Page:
Sinagawa-Garcia, SR, Tungsuchat-Huang T, Paredes-Lopez O, Maliga P.  2009.  Next generation synthetic vectors for transformation of the plastid genome of higher plants. Plant Mol. Biol.. 70:487-98. AbstractWebsite
Plastid transformation vectors are E. coli plasmids carrying a plastid marker gene for selection, adjacent cloning sites and flanking plastid DNA to target insertions in the plastid genome by homologous recombination. We report here on a family of next generation plastid vectors carrying synthetic DNA vector arms targeting insertions in the rbcL-accD intergenic region of the tobacco (Nicotiana tabacum) plastid genome. The pSS22 plasmid carries only synthetic vector arms from which the undesirable restriction sites have been removed by point mutations. The pSS24 vector carries a c-Myc tagged spectinomycin resistance (aadA) marker gene whereas in vector pSS30 aadA is flanked with loxP sequences for post-transformation marker excision. The synthetic vectors will enable direct manipulation of passenger genes in the transformation vector targeting insertions in the rbcL-accD intergenic region that contains many commonly used restriction sites.
Svab, Z, Maliga P.  2007.  Exceptional transmission of plastids and mitochondria from the transplastomic pollen parent and its impact on transgene containment. Proc. Natl. Acad. Sci. U.S.A.. 104:7003-8. AbstractWebsite
Plastids in Nicotiana tabacum are normally transmitted to the progeny by the maternal parent only. However, low-frequency paternal plastid transmission has been reported in crosses involving parents with an alien cytoplasm. Our objective was to determine whether paternal plastids are transmitted in crosses between parents with the normal cytoplasm. The transplastomic father lines carried a spectinomycin resistance (aadA) transgene incorporated in the plastid genome. The mother lines in the crosses were either (i) alloplasmic, with the Nicotiana undulata cytoplasm that confers cytoplasmic male sterility (CMS92) or (ii) normal, with the fertile N. tabacum cytoplasm. Here we report that plastids from the transplastomic father were transmitted in both cases at low (10(-4)-10(-5)) frequencies; therefore, rare paternal pollen transmission is not simply due to breakdown of normal controls caused by the alien cytoplasm. Furthermore, we have found that the entire plastid genome was transmitted by pollen rather than small plastid genome (ptDNA) fragments. Interestingly, the plants, which inherited paternal plastids, also carried paternal mitochondrial DNA, indicating cotransmission of plastids and mitochondria in the same pollen. The detection of rare paternal plastid transmission described here was facilitated by direct selection for the transplastomic spectinomycin resistance marker in tissue culture; therefore, recovery of rare paternal plastids in the germline is less likely to occur under field conditions.
Thyssen, G, Svab Z, Maliga P.  2012.  Cell-to-cell movement of plastids in plants. Proc. Natl. Acad. Sci. U.S.A.. 109:2439-43. AbstractWebsite
Our objective was to test whether or not plastids and mitochondria, the two DNA-containing organelles, move between cells in plants. As our experimental approach, we grafted two different species of tobacco, Nicotiana tabacum and Nicotiana sylvestris. Grafting triggers formation of new cell-to-cell contacts, creating an opportunity to detect cell-to-cell organelle movement between the genetically distinct plants. We initiated tissue culture from sliced graft junctions and selected for clonal lines in which gentamycin resistance encoded in the N. tabacum nucleus was combined with spectinomycin resistance encoded in N. sylvestris plastids. Here, we present evidence for cell-to-cell movement of the entire 161-kb plastid genome in these plants, most likely in intact plastids. We also found that the related mitochondria were absent, suggesting independent movement of the two DNA-containing organelles. Acquisition of plastids from neighboring cells provides a mechanism by which cells may be repopulated with functioning organelles. Our finding supports the universality of intercellular organelle trafficking and may enable development of future biotechnological applications.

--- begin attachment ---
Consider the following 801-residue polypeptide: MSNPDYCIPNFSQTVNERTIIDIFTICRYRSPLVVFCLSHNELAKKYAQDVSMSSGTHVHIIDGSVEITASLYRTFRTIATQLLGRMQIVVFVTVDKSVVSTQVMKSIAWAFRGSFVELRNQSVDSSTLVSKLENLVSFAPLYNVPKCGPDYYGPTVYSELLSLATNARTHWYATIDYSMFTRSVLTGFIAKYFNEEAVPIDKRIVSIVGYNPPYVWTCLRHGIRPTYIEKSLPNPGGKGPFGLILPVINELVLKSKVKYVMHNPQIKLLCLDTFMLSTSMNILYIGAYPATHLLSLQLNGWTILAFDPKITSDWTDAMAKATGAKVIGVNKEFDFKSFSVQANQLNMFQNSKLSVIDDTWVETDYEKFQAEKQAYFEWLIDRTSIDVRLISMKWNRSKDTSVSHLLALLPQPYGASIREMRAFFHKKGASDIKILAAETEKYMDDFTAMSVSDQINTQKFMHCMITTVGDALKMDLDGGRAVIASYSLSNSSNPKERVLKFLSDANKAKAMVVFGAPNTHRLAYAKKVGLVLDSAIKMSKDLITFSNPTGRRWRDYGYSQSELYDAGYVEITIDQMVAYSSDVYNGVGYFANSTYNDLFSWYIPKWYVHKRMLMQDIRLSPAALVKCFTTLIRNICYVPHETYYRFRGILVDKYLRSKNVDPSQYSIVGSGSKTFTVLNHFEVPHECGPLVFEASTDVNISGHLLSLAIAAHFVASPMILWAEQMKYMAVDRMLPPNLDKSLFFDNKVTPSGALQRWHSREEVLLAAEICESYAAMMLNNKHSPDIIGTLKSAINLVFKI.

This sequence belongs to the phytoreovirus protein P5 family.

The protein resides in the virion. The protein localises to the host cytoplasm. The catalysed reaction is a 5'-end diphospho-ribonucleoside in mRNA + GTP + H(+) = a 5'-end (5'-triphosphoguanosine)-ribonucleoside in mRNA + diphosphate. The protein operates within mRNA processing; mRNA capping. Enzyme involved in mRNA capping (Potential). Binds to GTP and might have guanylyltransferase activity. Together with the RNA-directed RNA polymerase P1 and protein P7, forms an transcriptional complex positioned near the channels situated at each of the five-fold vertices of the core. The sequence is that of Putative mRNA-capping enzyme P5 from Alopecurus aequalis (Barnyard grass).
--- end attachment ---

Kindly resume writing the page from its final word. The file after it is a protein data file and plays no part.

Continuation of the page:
Thyssen, G, Svab Z, Maliga P.  2012.  Exceptional inheritance of plastids via pollen in Nicotiana sylvestris with no detectable paternal mitochondrial DNA in the progeny. Plant J.. 72:84-8. AbstractWebsite
Plastids and mitochondria, the DNA-containing cytoplasmic organelles, are maternally inherited in the majority of angiosperm species. Even in plants with strict maternal inheritance, exceptional paternal transmission of plastids has been observed. Our objective was to detect rare leakage of plastids via pollen in Nicotiana sylvestris and to determine if pollen transmission of plastids results in co-transmission of paternal mitochondria. As father plants, we used N. sylvestris plants with transgenic, selectable plastids and wild-type mitochondria. As mother plants, we used N. sylvestris plants with Nicotiana undulata cytoplasm, including the CMS-92 mitochondria that cause cytoplasmic male sterility (CMS) by homeotic transformation of the stamens. We report here exceptional paternal plastid DNA in approximately 0.002% of N. sylvestris seedlings. However, we did not detect paternal mitochondrial DNA in any of the six plastid-transmission lines, suggesting independent transmission of the cytoplasmic organelles via pollen. When we used fertile N. sylvestris as mothers, we obtained eight fertile plastid transmission lines, which did not transmit their plastids via pollen at higher frequencies than their fathers. We discuss the implications for transgene containment and plant evolutionary histories inferred from cytoplasmic phylogenies.